- By Mary Anne
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This is the time of year that resolutions abound. Rather than focus on the popular diet and lifestyle kind, I thought it would be appropriate to share some design resolutions near and dear to my heart. I have been guilty of all these over the years, but now I am much older and wiser and
should know better!
- Don’t buy something just because it is on sale or cheap. You may be able to find some perfect deals that will make your heart sing, but more often you will be ultimately disappointed with your purchase and it will cost you more in the long run when you need to replace it.
- Don’t buy anything you don’t truly love. Otherwise you are just settling and it won’t have long term staying power. Plus, you are guaranteed that it will work with all the other pieces you have collected that you also love. Your home will be a happy place because you are surrounded by things you love.
- Don’t follow trends. This especially goes for big ticket items like large pieces of furniture, bathrooms and kitchens. They have 5-10 year cycles if you go trendy. Instead, keep the main bones neutral and classic. Then add in smaller touches that reflect trends you love and that are easy to switch out when you tire of them.
- Don’t be afraid of paint. Like they say, it’s only paint and it won’t cost you a fortune to change! A new colour can completely update your room and a fresh coat of the same colour will feel fresh!
- Don’t try to completely finish a room in one go. A well designed room should look like it has evolved over time, not purchased intact from a furniture store showroom. If you follow the above points, then this will happen naturally. Be patient. It takes time to find pieces you truly love and to collect meaningful treasures on your journey through life.
- By Mary Anne
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I have been reflecting on how two years have passed since my husband, dog, and I were downsizing from our suburban five bedroom home to a two bedroom loft style condo in the heart of downtown Ottawa. It seems like yesterday that we were readying the house for sale, packing up and getting rid of possessions, planning what to buy for our new home and making the actual move.
While divesting ourselves of a house full of possessions, there was not a lot of room to be sentimental. Things I had saved because they were still good, or that the kids may want them (which they didn’t) were donated to charity. I limited myself to one large bin of special mementos of the kids childhoods and that was it. I’ve read that if you are torn about parting with something for purely sentimental reasons, take a photo and that will suffice to jog your memory. The majority of our furniture was not suitable in style, size and scale for an open space so it went to the cottage, the kids or charity. Do I miss anything? Not a bit, in fact, it has been liberating to have downsized and to be free of all that stuff!
As an interior decorator, it was exciting starting over and decorating a new home from scratch. Downsizing does have it’s advantages! Our tastes (and budget) have evolved over time from when we were furnishing our first two homes. I told my husband that we didn’t need a lot, but what we bought we had to love! I was careful to choose pieces that would all work together when seen from any room because of the openness. A custom made sectional, dining table, banquette and bedroom set were all calculated to the inch so as to not waste any precious space and also to incorporate storage. A few antique and mid-century modern pieces from my parents quite happily fit into the new design. Some great IKEA pieces like the EXPEDITE bookcases and my magenta leather dining chairs look like a million bucks.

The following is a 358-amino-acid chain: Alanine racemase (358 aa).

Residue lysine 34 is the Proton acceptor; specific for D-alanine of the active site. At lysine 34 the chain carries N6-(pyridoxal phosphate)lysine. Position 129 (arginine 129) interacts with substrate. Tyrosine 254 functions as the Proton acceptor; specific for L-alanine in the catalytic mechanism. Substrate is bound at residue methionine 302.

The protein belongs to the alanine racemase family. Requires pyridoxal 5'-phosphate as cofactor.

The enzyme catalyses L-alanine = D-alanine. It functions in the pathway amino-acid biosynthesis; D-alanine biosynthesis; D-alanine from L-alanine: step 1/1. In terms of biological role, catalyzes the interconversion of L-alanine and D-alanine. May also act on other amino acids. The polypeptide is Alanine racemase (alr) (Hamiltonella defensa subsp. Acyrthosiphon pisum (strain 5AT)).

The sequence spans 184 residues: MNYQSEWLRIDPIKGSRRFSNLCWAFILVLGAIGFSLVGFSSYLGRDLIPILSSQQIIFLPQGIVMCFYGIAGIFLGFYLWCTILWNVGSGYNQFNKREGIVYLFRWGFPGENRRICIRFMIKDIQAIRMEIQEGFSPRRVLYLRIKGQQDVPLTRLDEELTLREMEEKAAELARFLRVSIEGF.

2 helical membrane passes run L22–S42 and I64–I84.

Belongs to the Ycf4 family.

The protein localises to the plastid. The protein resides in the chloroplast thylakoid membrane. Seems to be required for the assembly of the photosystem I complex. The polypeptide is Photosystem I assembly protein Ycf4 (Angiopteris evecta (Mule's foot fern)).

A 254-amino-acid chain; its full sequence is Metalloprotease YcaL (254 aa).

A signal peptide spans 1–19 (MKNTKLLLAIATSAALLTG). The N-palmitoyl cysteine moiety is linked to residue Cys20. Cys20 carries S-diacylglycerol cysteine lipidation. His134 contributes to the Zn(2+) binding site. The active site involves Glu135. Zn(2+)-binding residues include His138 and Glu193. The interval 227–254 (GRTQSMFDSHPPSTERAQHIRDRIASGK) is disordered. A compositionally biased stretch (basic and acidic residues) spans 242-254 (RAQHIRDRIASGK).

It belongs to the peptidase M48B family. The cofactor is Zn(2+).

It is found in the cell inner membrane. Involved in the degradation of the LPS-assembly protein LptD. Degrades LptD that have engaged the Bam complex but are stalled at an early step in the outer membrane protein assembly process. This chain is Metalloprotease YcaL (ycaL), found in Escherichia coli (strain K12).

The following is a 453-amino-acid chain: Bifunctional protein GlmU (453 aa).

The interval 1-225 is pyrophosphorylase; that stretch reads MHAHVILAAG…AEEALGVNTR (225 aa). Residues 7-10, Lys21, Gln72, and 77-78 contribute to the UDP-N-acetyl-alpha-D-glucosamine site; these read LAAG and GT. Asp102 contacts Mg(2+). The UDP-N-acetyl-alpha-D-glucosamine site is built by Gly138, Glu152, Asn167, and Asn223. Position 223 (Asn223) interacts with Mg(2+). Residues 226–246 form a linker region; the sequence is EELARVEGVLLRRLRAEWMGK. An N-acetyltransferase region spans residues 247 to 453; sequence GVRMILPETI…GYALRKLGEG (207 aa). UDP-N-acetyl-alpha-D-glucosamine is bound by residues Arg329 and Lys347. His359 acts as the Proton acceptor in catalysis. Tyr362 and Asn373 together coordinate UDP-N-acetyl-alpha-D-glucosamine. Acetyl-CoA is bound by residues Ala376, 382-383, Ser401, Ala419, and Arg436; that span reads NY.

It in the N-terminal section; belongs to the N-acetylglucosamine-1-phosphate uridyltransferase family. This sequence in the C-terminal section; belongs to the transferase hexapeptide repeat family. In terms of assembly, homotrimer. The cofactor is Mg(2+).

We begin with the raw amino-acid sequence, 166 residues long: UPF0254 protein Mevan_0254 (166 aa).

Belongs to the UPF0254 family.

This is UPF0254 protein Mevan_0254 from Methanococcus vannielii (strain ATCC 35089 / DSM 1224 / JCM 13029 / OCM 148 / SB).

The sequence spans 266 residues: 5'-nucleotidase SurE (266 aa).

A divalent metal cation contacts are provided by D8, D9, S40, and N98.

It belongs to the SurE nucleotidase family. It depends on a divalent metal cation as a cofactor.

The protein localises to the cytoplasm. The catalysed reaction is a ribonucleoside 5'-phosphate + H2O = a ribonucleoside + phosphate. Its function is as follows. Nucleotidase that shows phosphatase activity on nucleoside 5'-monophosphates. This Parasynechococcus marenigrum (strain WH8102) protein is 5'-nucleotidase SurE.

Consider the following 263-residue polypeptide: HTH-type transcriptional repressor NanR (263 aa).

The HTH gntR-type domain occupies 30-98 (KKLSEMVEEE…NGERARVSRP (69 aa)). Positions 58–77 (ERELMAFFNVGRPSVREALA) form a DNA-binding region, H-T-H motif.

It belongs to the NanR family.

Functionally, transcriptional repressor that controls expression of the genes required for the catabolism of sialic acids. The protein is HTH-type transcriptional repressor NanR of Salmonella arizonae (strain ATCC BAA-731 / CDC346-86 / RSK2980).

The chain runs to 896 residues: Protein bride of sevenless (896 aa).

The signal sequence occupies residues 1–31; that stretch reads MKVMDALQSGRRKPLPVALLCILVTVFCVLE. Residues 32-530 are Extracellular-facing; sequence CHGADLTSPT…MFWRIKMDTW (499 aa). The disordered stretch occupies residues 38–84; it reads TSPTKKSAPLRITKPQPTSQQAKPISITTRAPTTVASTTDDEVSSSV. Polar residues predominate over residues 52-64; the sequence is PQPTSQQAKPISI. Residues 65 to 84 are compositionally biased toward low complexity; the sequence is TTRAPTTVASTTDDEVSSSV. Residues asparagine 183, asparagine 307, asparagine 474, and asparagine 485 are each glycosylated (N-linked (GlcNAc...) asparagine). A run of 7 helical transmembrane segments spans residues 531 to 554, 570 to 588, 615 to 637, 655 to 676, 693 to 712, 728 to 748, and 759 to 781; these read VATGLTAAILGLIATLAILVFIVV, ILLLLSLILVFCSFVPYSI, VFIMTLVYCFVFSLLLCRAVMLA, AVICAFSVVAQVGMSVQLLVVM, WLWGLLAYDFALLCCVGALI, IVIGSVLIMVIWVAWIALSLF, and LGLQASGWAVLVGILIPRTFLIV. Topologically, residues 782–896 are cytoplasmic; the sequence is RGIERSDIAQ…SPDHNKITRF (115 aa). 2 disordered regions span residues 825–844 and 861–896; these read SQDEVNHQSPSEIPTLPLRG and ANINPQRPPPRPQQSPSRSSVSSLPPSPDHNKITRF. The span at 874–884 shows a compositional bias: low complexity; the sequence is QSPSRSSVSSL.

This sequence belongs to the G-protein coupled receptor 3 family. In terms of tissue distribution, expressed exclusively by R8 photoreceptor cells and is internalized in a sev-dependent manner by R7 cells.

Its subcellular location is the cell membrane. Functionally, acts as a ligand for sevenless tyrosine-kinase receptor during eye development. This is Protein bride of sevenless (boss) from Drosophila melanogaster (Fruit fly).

Since we have wall to wall, floor to ceiling windows at two ends of our condo, there is not a lot of wall space for art. I decided to use the fifth wall (the floor) as a canvas and purchased a stunning Henzel rug that looks like graffiti. This was actually the starting point of most of the design and colour choices and it ties everything together. A huge iron grid floor mirror from Restoration Hardware is another big impact item as it gives an industrial edge, brings light into the centre of the space and makes the room seem larger. Personality was added with a dark textured tile wall behind the TV and graffiti tiles in one of the bathrooms.
I was able to design a custom kitchen pre-construction so that it blends into the aesthetics of the space and functions as well as a kitchen twice its size. European sized integrated appliances, walnut and glossy white lacquer cabinetry and open shelving all add up to a clean, midcentury look. More work space was created by changing the layout to an L rather than the straight run of original cabinets. The kitchen has more of a furniture feel than a typical workspace so it looks nice at in an open concept space.
Looking back, downsizing has been an exciting lifestyle change for us. With our three children grown with places of their own, we had no need, or desire, for a big house and all that entails. Living in 980 sq. feet has not been difficult, but you do have to be strict about what comes in or you will be living in clutter. I must admit we are fortunate to have a year round cottage on a lake to retreat to most weekends, so we really have the best of both worlds. Living downtown has opened our eyes to what a beautiful city Ottawa really is. When you can walk everywhere you really appreciate the little details, the architecture and not getting stuck in rush hour traffic! A friend asked me if I feel isolated living in a multi-person dwelling downtown. I can honestly say I feel more a part of the community than ever before, as there are always people around to interact with, if you make the effort. Living small by downsizing has truly given us the freedom to enjoy more of the pleasures of life in the world around us.